Saskatoon, the province’s largest city, had daylight saving from 1 June to 6 July in 1914. At a plebiscite on 30 June, less than 40 per cent of voters favoured the measure and it was dropped. Davidson, a town to the north of Moose Jaw, also had daylight saving in 1914, as did the town of Melfort, north-east of Saskatoon. The city of Prince Albert had the scheme in 1916 but not in 1917 after 67 per cent of people voted against it in a ballot. Daylight saving only lasted a year or two in most of the places in Saskatchewan that used it.
Daylight saving didn’t even last a season in many localities that tried it. In the town of Orillia, Ontario, mayor Bill Frost, who liked anything progressive, new or scientific, vigorously promoted the measure for “The Town Ahead”. Residents asked one another: “Do you go on God’s time or Bill Frost’s time?” Orillia’s “leap ahead” day was Saturday 22 June 1912, but “Daylight Bill” forgot to reset his watch and in the morning was an hour late for church. Daylight saving was scheduled to go through to 31 August, but the scheme lasted just two weeks due to opposition from various groups. The town, to the north of Toronto, was probably the second in Canada to have daylight time, after Moose Jaw.
Kenora, Ontario set a starting date for daylight saving of 1 May 1914 after the majority of the town’s citizens were found to favour the proposal. But it soon became apparent that folk in the neighbouring town of Keewatin, a few miles along the shoreline of the Lake of the Woods, weren’t going to embrace the idea. Speculation ran through both places as to who was going to accept it and who would ignore it. Most businesses, schools and shops in Kenora made the change, while most of those in Keewatin kept the old time. The ferry stuck with standard time as most patrons were from Keewatin although on Saturday nights the ferry master observed daylight time as people came to Kenora for shopping and the theatre and wanted to be there at the right time. Many children of Keewatin timber workers went to school in Kenora and families had to use both time systems. Three weeks into the time change, on 22 May, a meeting of the local Retail Merchants’ Association decided the situation was untenable and shops set their clocks back. Everyone in both towns was on standard time again by end of month.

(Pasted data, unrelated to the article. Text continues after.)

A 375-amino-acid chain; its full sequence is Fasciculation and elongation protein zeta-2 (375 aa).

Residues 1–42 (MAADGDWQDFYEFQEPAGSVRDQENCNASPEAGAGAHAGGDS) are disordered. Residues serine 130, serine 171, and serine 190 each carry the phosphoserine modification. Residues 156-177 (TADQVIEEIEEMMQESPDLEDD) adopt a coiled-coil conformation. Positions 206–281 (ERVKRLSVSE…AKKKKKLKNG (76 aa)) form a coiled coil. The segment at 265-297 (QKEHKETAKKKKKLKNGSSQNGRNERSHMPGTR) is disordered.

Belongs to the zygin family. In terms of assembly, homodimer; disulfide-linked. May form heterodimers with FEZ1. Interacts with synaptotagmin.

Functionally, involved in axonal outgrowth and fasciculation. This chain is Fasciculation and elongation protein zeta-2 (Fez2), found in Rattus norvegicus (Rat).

A number of Canadian cities and towns considered daylight saving time in 1916, mainly to conserve energy and provide more opportunities for recreation late in the day. Some areas reversed decisions on daylight saving before it started and many others returned to standard time early although a few continued with the scheme to the scheduled end.
Halifax and Winnipeg, capitals of Nova Scotia and Manitoba, introduced and discarded daylight saving in 1916. Fierce debate engulfed both cities throughout the summer. In Halifax, daylight time commenced on 1 May and was scheduled to finish on 30 September. The council meeting after the decision to adopt the scheme was filled to overflowing, with plenty of applause, jeering, shouting and laughter echoing around the hall. Local newspapers were swamped with letters from readers. Petitions both for and against the change were signed by thousands. Daylight time ended four weeks early on 3 September due to sustained opposition from a large number of citizens. In the following year, opponents convinced the council not to renew the plan as it had isolated the city from the rest of the province.
end of excerpt
The Great Daylight Saving Time Controversy can be obtained from Amazon, Kobo and Apple.